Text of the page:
Cover image for Cats and daughters : they don't always come when called
Title:
Cats and daughters : they don't always come when called
Author:
Brown, Helen, 1954-
Personal Author:
Publication Information:
New York : Citadel Press, [2012]

©2012
Physical Description:
324 pages, 1 unnumbered page of leaves : color illustrations ; 21 cm
Summary:
Having sworn she'd never get another cat, the author opens her heart to a Siamese who, with her son getting married and her daughter setting off on a personal quest, is just what the household needs during a time of change.
General Note:
"This is the American edition of the hardcover published in Great Britain by Two Roads, an imprint of Hodder & Stoughton" -- T.p. verso.
Language:
English
Personal Subject:
ISBN:
9780806536064
Format :
Book

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SF445.5 .B744 2012 Adult Non-Fiction Open Shelf
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Summary

Summary

Some say your previous cat chooses your new feline. If so, what in cat heaven's name was our beloved Cleo thinking when she sent us a crazy cat like Jonah?

Helen Brown swore she'd never get another cat after her precious Cleo died. But that was before a cute Siamese with an intense blue gaze wrapped her around his paw. Demonstrating the grace of a trapeze artist--and a talent for smashing anything breakable--Jonah seduced the household with his daredevil antics and heart-melting purr.

With her son getting married, her daughter setting off on a potentially dangerous personal quest, and a recent brush with her own mortality, Helen faced a whirlwind of joys and challenges. Yet Jonah proved just the thing to ease the busy household's growing pains.

Uplifting, witty, and wise, here is a story of love and family--four-legged members included.

Don't Miss Helen Brown's Beloved Bestseller, Cleo

"A buoyant tale, heartfelt and open." -- Booklist

"An absolute must." -- Cat World

"Even non-cat-lovers will be moved." -- Good Housekeeping


Author Notes

Helen Brown was born and brought up in New Zealand, where she first worked as a journalist, TV presenter, and scriptwriter. A multi‑award‑winning columnist, Helen now lives in Melbourne, Australia, with her family and feline, the internationally beloved Jonah. Her memoir Cleo rose to the top of the bestseller lists in its first weeks in the United States, United Kingdom, New Zealand, France, and Australia, and has been translated into more than sixteen languages. Cats & Daughters further increased her audience with publications in six countries. Tumbledown Manor, her first novel, again shows her storytelling talents. You can visit Helen Brown at www.helenbrown.com and follow her on Facebook.


Reviews 2

Booklist Review

While working on the manuscript detailing the tragic events surrounding her son's death and the healing her family found through the love of a special cat (Cleo, 2010), Brown is dealt a devastating one-two punch that sends her fragile world reeling. She is diagnosed with breast cancer, and her eldest daughter announces her desire to move to war-torn Sri Lanka and become a Buddhist nun. Feeling uncertain and needy, Brown struggles with the knowledge that she must let Lydia pursue her own dreams, even though, selfishly, she wants to keep her by her side. Although Lydia returns in time to see Brown through her crisis, her compulsion to follow the Buddhist way will test Brown's maternal mettle. Once again, it will take a remarkable feline to help her family put things in perspective and impart the kinds of life lessons one can't always learn from a two-footed guru. Candid, genuine, and unaffected, Brown's touching memoir celebrates the affirmational power of animal companions to help humans navigate life's most challenging moments.--Haggas, Carol Copyright 2010 Booklist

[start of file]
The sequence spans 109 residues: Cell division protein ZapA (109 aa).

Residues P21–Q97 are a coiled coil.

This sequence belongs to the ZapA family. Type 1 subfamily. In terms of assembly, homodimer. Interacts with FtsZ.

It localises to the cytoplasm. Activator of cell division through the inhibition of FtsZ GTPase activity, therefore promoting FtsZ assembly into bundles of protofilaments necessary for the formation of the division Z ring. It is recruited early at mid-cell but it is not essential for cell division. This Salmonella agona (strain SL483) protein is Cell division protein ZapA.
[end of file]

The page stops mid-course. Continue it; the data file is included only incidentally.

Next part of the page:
Publisher's Weekly Review

"The only thing more worrying than holding cats and daughters close is setting them free," observes Australian journalist and humorist Brown as she shares her experiences with breast cancer, a rebellious daughter, and a rambunctious cat. In this sequel to Cleo, told with unflinching candor and Aussie-tinged wit, Brown's breast cancer diagnosis and surgery coincide with her older daughter, Lydia, leaving for war-torn Sri Lanka to become a Buddhist nun. Meanwhile, a new cat enters Brown's life: a stunning, sapphire blue-eyed neurotic Siamese she names Jonah, whose behavioral baggage includes spraying, running away, and shredding carpet. Her life "ruled by a cat," Brown reprises her first book's theme: cats have the power to help heal human suffering. Brown's voice is alternately, and appropriately, lighthearted and solemn, her vulnerability evident as she struggles with breast cancer and Lydia's lifestyle; Jonah provides love, friendship and is the "[l]istener, healer, the companion who never judged." In a beautiful moment of introspection during a visit to Sri Lanka, Brown understands the futility of holding onto daughters, recognizing that Lydia needs to live her life. Having courageously faced down fear, loss, mortality, and Sri Lanka, Brown realizes she has learned much along the way. (Apr.) © Copyright PWxyz, LLC. All rights reserved.